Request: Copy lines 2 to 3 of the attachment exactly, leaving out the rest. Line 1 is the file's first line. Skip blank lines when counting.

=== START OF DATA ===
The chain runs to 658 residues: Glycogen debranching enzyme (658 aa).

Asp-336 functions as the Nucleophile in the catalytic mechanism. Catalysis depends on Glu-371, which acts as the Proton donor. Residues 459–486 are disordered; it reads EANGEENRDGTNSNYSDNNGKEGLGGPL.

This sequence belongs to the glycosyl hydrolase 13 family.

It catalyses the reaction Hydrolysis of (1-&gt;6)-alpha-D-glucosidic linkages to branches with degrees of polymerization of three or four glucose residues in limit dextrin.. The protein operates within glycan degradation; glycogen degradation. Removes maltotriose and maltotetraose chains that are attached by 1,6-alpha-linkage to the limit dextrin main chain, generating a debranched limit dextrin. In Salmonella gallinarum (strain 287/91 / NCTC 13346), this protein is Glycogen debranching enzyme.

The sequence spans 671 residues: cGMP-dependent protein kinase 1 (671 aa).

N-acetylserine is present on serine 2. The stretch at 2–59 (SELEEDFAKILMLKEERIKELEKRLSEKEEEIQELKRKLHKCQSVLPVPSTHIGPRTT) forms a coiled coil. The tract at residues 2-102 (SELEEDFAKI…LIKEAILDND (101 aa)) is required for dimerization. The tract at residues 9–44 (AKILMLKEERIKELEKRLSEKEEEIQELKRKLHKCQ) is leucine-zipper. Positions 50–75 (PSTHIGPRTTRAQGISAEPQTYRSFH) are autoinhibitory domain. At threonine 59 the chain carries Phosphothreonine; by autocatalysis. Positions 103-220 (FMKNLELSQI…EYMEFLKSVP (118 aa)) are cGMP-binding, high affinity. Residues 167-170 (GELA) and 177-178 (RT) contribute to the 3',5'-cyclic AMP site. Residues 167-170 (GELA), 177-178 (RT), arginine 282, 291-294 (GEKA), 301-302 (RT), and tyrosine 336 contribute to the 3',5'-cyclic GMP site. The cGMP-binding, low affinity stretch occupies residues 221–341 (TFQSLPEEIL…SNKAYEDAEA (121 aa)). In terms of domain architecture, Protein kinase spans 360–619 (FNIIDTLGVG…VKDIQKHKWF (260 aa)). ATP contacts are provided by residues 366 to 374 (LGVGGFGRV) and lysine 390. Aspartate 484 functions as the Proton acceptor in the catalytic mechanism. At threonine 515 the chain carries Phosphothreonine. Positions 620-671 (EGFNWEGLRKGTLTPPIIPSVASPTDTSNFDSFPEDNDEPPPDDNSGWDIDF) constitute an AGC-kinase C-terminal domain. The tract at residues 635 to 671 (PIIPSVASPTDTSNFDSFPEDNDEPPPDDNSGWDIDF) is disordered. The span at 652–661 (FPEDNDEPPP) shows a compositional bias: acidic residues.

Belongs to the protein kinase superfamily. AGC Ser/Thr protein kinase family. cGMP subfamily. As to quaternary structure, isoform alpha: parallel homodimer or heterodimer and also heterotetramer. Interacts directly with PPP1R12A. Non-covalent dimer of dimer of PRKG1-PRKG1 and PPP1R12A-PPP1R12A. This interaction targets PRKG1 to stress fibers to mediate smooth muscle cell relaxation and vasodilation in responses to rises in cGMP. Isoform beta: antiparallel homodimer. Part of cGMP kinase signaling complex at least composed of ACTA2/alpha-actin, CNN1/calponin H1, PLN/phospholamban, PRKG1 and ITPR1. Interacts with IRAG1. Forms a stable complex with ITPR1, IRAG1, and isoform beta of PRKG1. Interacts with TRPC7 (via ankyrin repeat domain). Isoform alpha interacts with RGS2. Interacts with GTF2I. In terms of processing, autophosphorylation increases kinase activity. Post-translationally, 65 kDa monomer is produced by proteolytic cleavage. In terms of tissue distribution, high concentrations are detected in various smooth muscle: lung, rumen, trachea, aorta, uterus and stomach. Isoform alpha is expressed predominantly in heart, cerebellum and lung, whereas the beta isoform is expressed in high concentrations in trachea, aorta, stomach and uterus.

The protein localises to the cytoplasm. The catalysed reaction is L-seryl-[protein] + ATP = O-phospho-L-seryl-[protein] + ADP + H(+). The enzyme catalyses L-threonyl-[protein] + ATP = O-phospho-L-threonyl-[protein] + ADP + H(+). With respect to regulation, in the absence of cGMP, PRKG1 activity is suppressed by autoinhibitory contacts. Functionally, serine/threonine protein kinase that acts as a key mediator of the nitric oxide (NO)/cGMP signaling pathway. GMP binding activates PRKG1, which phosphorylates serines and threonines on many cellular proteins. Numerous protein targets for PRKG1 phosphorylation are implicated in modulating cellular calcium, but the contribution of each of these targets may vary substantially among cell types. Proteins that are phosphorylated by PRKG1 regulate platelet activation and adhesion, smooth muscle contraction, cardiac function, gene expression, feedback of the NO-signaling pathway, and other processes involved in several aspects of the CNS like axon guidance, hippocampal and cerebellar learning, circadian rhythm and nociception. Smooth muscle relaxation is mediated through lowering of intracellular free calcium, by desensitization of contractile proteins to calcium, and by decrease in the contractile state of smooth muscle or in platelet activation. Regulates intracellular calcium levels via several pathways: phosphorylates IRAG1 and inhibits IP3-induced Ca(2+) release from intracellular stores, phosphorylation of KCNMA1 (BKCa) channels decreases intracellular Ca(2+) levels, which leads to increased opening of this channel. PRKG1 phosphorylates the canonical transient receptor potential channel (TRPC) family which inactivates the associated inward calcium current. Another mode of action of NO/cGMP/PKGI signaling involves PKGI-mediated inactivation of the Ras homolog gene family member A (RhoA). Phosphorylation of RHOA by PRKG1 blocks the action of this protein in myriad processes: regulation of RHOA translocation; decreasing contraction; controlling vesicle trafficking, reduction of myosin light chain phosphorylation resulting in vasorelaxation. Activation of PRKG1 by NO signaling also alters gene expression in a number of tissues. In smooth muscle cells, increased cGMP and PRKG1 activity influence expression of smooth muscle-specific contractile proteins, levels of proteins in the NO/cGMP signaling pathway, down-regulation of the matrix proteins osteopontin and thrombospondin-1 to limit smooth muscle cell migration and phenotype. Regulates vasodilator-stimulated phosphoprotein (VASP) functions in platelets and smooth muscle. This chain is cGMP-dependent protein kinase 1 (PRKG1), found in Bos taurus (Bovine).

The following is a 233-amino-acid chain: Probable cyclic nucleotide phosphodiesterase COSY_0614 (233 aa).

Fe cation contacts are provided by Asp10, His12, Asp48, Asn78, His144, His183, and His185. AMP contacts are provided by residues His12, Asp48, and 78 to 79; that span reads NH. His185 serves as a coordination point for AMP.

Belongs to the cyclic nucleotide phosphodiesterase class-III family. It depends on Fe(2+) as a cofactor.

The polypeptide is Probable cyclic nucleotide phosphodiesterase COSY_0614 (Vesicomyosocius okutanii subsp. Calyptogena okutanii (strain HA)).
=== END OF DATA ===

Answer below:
Asp-336 functions as the Nucleophile in the catalytic mechanism. Catalysis depends on Glu-371, which acts as the Proton donor. Residues 459–486 are disordered; it reads EANGEENRDGTNSNYSDNNGKEGLGGPL.

This sequence belongs to the glycosyl hydrolase 13 family.